Executive Summary: In a 3-1 decision, the National Labor Relations Board (NLRB or the Board) reversed long-held Board precedent regarding when unionized employers may unilaterally change a term or condition of employment without violating the National Labor Relations Act (NLRA or the Act). In doing so, the Board abandoned the “clear and unmistakable waiver” standard and instead applied the “contract coverage” standard. See M.V. Transportation, Case 28-CA-173726 (Sept. 10, 2019). In reaching this decision, the Board explicitly overruled its 2007 decision in Provena St. Joseph Medical Center, the last time the NLRB reaffirmed its adherence to the “clear and unmistakable waiver” standard.
It is well-established that an employer does not violate the Act if the collective bargaining agreement (CBA) does, in fact, grant the employer the right to take certain actions without further bargaining with the union. However, the question is what standard the Board should apply to determine whether a CBA grants the employer that right. For years, the Board had applied the “clear and unmistakable waiver” standard. To escape liability for unilateral changes under this standard, unionized employers had to prove that a provision of the CBA “specifically refers to the type of employer decision at issue or mentions the kind of factual situation the case represents.” By utilizing this standard, however, the Board was largely in the minority, as several federal circuit courts applied the newly adopted “contract coverage” standard. Indeed, the D.C. Circuit recently sanctioned the Board for continuing to apply the “clear and unmistakable waiver” standard, as the court has applied the contract coverage standard for more than 25 years.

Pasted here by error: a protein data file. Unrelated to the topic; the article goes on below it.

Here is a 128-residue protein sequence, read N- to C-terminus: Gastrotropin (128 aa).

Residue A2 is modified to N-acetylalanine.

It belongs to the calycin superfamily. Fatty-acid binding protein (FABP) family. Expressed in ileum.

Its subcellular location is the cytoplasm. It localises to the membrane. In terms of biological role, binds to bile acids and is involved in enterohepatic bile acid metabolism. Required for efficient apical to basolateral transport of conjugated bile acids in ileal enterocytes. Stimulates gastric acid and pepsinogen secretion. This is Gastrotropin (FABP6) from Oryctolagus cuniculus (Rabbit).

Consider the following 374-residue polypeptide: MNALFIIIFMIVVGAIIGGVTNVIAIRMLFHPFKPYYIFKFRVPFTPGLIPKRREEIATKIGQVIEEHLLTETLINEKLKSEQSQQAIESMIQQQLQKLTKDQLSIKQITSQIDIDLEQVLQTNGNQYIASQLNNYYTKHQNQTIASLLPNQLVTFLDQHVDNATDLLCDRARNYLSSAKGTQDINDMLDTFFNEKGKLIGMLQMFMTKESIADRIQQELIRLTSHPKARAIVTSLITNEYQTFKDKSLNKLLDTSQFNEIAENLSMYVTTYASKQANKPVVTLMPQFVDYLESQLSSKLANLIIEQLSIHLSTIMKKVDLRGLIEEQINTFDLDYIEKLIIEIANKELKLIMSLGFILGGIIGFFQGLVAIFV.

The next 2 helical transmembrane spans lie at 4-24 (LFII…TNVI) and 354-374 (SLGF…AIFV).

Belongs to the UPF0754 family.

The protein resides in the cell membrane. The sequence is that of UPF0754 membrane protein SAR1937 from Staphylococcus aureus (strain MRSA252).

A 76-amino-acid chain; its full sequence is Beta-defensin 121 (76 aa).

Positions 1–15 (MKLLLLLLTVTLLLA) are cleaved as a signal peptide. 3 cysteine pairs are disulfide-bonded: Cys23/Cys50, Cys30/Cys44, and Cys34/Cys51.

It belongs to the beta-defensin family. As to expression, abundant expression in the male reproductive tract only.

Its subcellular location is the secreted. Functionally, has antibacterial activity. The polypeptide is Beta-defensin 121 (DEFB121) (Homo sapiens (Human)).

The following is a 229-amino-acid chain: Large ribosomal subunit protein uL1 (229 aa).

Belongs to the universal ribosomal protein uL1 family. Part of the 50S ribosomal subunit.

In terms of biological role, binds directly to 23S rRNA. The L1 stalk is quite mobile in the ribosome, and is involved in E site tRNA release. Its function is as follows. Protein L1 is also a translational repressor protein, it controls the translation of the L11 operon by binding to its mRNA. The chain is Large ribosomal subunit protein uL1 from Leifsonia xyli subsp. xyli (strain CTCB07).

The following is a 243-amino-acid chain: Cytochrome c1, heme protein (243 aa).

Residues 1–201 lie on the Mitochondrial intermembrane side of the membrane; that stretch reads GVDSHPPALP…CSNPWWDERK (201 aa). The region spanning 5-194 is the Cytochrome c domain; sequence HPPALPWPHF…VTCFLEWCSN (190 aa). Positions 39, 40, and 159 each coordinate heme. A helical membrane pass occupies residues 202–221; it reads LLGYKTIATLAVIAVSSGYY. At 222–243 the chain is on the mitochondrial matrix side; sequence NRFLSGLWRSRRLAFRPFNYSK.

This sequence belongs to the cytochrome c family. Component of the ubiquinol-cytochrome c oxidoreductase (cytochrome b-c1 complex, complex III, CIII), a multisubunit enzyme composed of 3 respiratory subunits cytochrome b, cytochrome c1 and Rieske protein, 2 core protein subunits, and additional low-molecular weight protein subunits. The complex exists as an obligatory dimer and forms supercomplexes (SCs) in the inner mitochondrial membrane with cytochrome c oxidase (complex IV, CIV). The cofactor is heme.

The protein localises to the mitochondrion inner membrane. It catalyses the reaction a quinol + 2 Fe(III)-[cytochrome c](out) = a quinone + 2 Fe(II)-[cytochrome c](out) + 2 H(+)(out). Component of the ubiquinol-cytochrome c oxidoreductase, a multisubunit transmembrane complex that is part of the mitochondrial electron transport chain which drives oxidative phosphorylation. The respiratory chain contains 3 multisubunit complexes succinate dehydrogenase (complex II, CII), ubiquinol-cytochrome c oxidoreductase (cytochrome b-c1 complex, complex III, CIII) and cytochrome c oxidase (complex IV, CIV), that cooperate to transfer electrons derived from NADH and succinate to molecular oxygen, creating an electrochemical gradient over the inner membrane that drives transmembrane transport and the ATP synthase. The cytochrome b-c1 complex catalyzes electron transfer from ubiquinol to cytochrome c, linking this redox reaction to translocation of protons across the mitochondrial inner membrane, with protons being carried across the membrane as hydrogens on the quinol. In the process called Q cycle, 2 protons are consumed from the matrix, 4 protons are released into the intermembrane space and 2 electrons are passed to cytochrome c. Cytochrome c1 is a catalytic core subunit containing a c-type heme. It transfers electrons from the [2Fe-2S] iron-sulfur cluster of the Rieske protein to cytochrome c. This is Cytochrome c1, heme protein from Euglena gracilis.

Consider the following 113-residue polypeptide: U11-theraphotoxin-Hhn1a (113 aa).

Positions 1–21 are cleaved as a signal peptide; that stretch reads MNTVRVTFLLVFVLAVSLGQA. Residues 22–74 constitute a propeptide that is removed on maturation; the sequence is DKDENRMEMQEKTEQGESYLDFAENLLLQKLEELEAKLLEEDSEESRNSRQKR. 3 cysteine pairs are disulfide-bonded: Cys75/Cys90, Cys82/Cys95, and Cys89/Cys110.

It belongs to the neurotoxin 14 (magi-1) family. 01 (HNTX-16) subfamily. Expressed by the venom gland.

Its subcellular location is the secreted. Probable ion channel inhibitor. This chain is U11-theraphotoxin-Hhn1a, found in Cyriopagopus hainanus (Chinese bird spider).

The Board majority noted that continuing to use a standard that is unenforceable in the D.C. Circuit (the forum in which parties frequently challenge an NLRB ruling) “has become an exercise in futility.” The Board further stated that its decision to adhere to the new standard is an effort to be “more consistent with the purposes of the [National Labor Relations] Act,” and to channel disputes into the methods agreed upon by the parties, “as Congress intended,” by no longer incentivizing parties from circumventing the grievance arbitration process.
The Board’s Decision in M.V. Transportation
This matter involved a Las Vegas transit company that attempted to revise the work policies in a union CBA. The union that represented its workers agreed to some changes, but rejected others. The CBA explicitly called for the employer to “obtain input from the Union prior to implementation of policy, rules, and regulations.” After some revisions, the employer unilaterally implemented the changes, but the union alleged the company violated the NLRA by unlawfully unilaterally implementing the changes in violation of the “clear and unmistakable waiver” standard utilized by the NLRB. The employer, in turn, argued that the “clear and unmistakable waiver” standard was the incorrect standard, and asked the Board to analyze the case under the “contract coverage” standard.
Under the “contract coverage” standard, the Board examines the plain language of the collective bargaining agreement and decides whether the unilateral action was “within the compass or scope of contractual language granting the employer the right to act unilaterally.” If the contractual language does not cover the disputed act, the employer will be found to have violated the NLRA. If, on the other hand, the disputed act is within the “plain language” of the contract, the NLRB will determine that no violation occurred.
Applying the “contract coverage” standard to M.V. Transportation’s unilateral policy changes, the Board detailed each applicable provision in the CBA to determine whether the plain language of those provisions granted the employer the right to act unilaterally to change terms or conditions of employment. In each instance, the NLRB found the unilateral changes were within the compass or scope of language in the CBA, and ultimately upheld the employer’s actions as lawful.
The Board’s decision in M.V. Transportation is the latest in a series of employer-friendly decisions from the Board’s majority. However, this shift in standard does not provide employers with complete freedom to unilaterally change terms and conditions of employment. Accordingly, employers should analyze existing contract language and any understand any limitations or allowances made within to ensure any future unilateral actions are encompassed by the plain language of those contracts.